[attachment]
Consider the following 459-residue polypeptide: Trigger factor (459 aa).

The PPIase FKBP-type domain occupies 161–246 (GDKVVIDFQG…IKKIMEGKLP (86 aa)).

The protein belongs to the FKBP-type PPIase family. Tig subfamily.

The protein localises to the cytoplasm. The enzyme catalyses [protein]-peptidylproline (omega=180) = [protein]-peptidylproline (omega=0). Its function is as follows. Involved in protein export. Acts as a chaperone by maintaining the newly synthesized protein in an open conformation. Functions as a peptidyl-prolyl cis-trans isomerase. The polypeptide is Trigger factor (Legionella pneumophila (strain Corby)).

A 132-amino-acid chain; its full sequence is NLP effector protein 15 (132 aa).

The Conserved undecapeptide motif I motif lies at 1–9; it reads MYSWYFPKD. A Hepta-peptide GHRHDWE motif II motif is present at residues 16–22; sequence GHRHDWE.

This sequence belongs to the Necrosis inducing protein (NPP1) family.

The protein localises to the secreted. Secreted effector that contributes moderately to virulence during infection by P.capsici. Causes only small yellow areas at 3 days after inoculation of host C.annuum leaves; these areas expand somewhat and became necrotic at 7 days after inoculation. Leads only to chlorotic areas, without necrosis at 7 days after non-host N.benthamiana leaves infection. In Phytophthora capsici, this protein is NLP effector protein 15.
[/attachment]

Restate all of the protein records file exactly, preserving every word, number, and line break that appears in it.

Consider the following 459-residue polypeptide: Trigger factor (459 aa).

The PPIase FKBP-type domain occupies 161–246 (GDKVVIDFQG…IKKIMEGKLP (86 aa)).

The protein belongs to the FKBP-type PPIase family. Tig subfamily.

The protein localises to the cytoplasm. The enzyme catalyses [protein]-peptidylproline (omega=180) = [protein]-peptidylproline (omega=0). Its function is as follows. Involved in protein export. Acts as a chaperone by maintaining the newly synthesized protein in an open conformation. Functions as a peptidyl-prolyl cis-trans isomerase. The polypeptide is Trigger factor (Legionella pneumophila (strain Corby)).

A 132-amino-acid chain; its full sequence is NLP effector protein 15 (132 aa).

The Conserved undecapeptide motif I motif lies at 1–9; it reads MYSWYFPKD. A Hepta-peptide GHRHDWE motif II motif is present at residues 16–22; sequence GHRHDWE.

This sequence belongs to the Necrosis inducing protein (NPP1) family.

The protein localises to the secreted. Secreted effector that contributes moderately to virulence during infection by P.capsici. Causes only small yellow areas at 3 days after inoculation of host C.annuum leaves; these areas expand somewhat and became necrotic at 7 days after inoculation. Leads only to chlorotic areas, without necrosis at 7 days after non-host N.benthamiana leaves infection. In Phytophthora capsici, this protein is NLP effector protein 15.